Grocery stores are feeling the squeeze after Amazon slashed prices at Whole Foods last week. Kroger, the third largest grocery chain in the US, finds itself in the unenviable position of trying to find profits while engaging in a price war against a foe whose pockets run far too deep to beat.
The first sign of trouble was when Kroger started announcing voluntary buyouts and slowing store growth. Now the company is reportedly scrambling to come up with a long-term plan to deal with Whole Foods and Amazon. It’ll have to stop hemorrhaging money first.
After 14 years of quarter-over-quarter profit Kroger is faltering: the last two quarters have shown losses. It’s obvious that the “Amazon effect” is in play and that means a different rule-book. Kroger is already testing deliveries – using methods like hiring Uber drivers – in hopes of cracking the code to competing with Amazon. It’ll also be unveiling a new online shopping system soon, according to the Wall Street Journal.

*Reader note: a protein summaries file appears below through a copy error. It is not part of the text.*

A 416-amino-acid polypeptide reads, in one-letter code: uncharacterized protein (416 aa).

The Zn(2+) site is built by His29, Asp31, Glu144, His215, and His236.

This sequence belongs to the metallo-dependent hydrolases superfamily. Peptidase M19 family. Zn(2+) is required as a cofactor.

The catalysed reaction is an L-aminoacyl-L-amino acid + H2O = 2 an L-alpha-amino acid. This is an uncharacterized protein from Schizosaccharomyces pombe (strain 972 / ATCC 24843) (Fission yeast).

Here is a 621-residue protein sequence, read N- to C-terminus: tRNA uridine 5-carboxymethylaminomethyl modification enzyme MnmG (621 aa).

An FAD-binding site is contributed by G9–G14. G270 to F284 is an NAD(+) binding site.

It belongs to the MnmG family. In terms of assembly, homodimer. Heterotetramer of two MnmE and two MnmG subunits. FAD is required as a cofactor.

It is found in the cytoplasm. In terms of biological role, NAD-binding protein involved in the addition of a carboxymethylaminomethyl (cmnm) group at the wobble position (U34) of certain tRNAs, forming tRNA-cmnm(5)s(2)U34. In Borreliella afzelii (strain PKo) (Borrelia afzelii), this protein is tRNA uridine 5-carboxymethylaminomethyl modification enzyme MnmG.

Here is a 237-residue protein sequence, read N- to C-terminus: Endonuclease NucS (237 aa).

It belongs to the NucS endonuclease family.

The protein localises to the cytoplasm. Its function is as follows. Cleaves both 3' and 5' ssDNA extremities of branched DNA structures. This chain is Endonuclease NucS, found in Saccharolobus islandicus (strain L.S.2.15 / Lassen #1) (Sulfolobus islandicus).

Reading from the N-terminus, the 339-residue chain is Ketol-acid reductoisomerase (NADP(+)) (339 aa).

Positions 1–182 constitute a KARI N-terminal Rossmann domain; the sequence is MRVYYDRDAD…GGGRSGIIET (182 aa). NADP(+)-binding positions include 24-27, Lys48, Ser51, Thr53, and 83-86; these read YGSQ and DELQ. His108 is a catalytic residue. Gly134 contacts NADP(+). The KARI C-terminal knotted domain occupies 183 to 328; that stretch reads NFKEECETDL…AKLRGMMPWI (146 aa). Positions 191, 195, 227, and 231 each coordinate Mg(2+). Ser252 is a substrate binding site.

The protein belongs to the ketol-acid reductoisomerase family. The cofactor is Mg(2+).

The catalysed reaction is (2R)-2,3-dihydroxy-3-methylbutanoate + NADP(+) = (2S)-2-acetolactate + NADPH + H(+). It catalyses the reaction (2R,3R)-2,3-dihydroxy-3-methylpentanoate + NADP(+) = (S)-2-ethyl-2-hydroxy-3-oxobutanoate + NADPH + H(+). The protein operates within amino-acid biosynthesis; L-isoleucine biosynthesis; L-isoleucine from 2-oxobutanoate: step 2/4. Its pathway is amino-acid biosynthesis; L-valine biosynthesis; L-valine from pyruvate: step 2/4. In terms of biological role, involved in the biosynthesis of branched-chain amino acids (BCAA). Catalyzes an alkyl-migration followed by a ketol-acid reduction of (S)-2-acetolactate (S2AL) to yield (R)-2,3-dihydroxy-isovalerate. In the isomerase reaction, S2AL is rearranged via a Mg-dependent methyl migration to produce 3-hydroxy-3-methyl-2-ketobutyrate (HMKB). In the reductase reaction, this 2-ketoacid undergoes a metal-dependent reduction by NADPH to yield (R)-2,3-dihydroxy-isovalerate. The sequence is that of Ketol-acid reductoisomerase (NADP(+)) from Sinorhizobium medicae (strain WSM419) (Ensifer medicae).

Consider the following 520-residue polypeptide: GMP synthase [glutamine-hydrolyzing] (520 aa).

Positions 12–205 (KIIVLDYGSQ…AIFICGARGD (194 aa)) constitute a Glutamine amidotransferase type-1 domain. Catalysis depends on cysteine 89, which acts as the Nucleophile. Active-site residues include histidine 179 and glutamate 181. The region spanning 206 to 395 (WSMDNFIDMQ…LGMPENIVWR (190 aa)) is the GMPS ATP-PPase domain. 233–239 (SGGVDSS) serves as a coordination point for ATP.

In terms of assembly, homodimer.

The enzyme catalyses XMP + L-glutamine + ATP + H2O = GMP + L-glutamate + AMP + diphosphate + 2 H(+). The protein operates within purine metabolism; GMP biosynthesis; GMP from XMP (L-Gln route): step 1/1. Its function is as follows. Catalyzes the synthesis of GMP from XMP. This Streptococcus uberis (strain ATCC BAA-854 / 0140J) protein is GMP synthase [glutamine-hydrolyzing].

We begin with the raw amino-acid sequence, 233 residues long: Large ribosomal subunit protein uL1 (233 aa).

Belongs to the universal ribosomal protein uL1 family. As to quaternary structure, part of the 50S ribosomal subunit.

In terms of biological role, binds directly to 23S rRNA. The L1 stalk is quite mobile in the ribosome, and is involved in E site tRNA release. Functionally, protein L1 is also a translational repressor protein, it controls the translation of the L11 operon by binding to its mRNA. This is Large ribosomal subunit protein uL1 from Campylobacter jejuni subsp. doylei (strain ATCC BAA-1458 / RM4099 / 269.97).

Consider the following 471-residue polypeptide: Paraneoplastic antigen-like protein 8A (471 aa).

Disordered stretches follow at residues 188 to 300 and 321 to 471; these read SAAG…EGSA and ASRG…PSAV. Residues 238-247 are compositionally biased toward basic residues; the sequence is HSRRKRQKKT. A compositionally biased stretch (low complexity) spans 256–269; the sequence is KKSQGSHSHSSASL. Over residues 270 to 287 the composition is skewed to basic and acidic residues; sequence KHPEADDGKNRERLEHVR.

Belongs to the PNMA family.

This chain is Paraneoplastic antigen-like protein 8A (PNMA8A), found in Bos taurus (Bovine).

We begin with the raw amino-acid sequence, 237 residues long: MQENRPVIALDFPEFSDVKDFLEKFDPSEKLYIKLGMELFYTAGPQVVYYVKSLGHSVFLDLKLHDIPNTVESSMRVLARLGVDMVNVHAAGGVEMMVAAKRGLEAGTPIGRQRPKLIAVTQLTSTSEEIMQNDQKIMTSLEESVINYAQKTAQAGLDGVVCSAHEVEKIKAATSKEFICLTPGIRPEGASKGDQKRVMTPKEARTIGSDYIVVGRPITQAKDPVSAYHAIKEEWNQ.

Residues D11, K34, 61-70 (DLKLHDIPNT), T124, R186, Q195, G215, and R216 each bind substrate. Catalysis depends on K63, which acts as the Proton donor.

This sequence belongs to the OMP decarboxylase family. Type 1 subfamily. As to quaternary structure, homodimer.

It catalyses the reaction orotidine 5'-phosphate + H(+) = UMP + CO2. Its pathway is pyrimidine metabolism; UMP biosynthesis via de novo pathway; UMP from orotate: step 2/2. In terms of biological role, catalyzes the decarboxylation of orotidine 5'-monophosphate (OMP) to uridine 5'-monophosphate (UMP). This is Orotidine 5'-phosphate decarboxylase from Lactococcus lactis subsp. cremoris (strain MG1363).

If you can’t beat em’ join em’.
Unfortunately for Kroger, which has admirably thrown everything (including the kitchen sink) at the problem, Amazon doesn’t depend on quarterly profits to make decisions. If it chose to run at a loss in order to overpower the competition the rest of the grocery store world would have to look to politicians for help.
Walmart, Costco, and Kroger represent the three largest grocery store chains in the US, and each of them are at the mercy of Amazon – none can compete with its sheer size and diversity.
While the idea of a grocery monopoly sounds a little scary, the cost of feeding a family is ridiculous. It runs, on average, about $200 a week to feed a family of four in the US.
If Amazon is going to make it cheaper for all of us to get groceries, I say bring on the competition. What could be more American than being forced to innovate or go out of business?
Kroger didn’t immediately return inquiries for comment.